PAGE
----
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Unidirectional Airflow in the Lungs of Alligators

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Science  15 Jan 2010:
Vol. 327, Issue 5963, pp. 338-340
DOI: 10.1126/science.1180219

Alligator Breath

Birds have a unidirectional system of airflow within their lungs that has been attributed to the peculiarities of flight. However, Farmer and Sanders (p. 338) provide evidence that this unidirectional and more or less continuous flow of air also occurs through parts of the alligator lung; in contrast to the tidal, biphasic system in mammals. By analyzing lung and tracheal structures, the similarities of the alligator lungs were compared with those of birds. The data suggest that the unusual properties of bird lungs originated before the divergence of the alligator line from the dinosaur or avian line.

Abstract

The lungs of birds move air in only one direction during both inspiration and expiration through most of the tubular gas-exchanging bronchi (parabronchi), whereas in the lungs of mammals and presumably other vertebrates, air moves tidally into and out of terminal gas-exchange structures, which are cul-de-sacs. Unidirectional flow purportedly depends on bellowslike ventilation by air sacs and may have evolved to meet the high aerobic demands of sustained flight. Here, we show that air flows unidirectionally through parabronchi in the lungs of the American alligator, an amphibious ectotherm without air sacs, which suggests that this pattern dates back to the basal archosaurs of the Triassic and may have been present in their nondinosaur descendants (phytosaurs, aetosaurs, rauisuchians, crocodylomorphs, and pterosaurs) as well as in dinosaurs.

Airflow in the avian lung is believed to be unique because gases move in the same direction during inhalation and exhalation through small tubes, the parabronchi. Although airflow is caused by volumetric changes in air sacs, the unidirectional pattern is achieved without mechanical valves. Soot-laden air was used to demonstrate unidirectional flow, and this pattern of airflow was attributed to the configuration of the bronchi giving rise to jetting and Venturi effects (in which increases in fluid velocity decrease lateral pressure) (1, 2).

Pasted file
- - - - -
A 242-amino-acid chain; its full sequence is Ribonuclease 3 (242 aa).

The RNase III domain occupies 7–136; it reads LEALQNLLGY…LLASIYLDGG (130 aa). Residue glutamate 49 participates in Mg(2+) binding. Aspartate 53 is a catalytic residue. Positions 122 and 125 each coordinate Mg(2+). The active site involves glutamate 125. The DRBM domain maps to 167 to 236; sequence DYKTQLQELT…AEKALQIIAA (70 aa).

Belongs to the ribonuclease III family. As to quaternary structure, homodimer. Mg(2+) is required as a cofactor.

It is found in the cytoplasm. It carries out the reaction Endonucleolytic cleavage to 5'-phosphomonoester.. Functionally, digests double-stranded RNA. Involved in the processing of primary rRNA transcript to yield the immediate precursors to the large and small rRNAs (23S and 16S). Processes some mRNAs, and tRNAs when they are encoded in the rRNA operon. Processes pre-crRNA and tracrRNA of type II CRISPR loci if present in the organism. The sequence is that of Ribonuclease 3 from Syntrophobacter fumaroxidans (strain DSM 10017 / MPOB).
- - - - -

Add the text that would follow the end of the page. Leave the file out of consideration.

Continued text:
Crocodilian lungs are distinct from bird lungs and are thought to have a large alveolar-arterial blood gas difference, large ventilation-perfusion inhomogeneity, and parenchyma consisting of cubicles (ediculae) (35). However, the topography of the intrapulmonary bronchus and of the first generation of bronchi is similar in birds and crocodilians (3, 6, 7).

Key features of the avian aerodynamic valve appear to be present in the alligator lung. The green bronchus shown in Fig. 1, the cervical ventral bronchus (CVB), is strikingly similar to the avian ventral bronchus that connects with the cervical air sacs. The small ostium to the CVB opens into a funnel-shaped vestibule acutely angled with the intrapulmonary bronchus, so that the bronchus makes a hairpin turn ventrocranially before coursing cranially to the apex of the lung (Fig. 1A, B). Distal to the CVB ostium, the intrapulmonary bronchus widens and becomes partially enclosed as it curves caudally and laterally and gives rise to a pair of small medial paracardiac bronchi (Fig. 1, red bronchi), a large individual dorsolateral bronchus (Fig. 1, chartreuse bronchus), and three caudal bronchi originating from a common terminal intrabronchial chamber (Fig. 1, blue bronchi). Their orifices are larger than the CVB orifice and better aligned with the intrapulmonary bronchus. Most of these latter bronchial passages spiral dorsolaterally toward the apex of the lung in a manner similar to the avian dorsal bronchi. We have discovered that the dorsal bronchi connect to each other and to the CVB through numerous anastomosing parabronchi, approximately 1 to 1.5 mm in diameter at the orifice to the bronchi (arrowheads, Fig. 1C) [supporting online material (SOM)]. As in birds, small ostia to caudoventral bronchi (arrows, Fig. 1C) occur opposite the ostia of the dorsal bronchi.

Fig. 1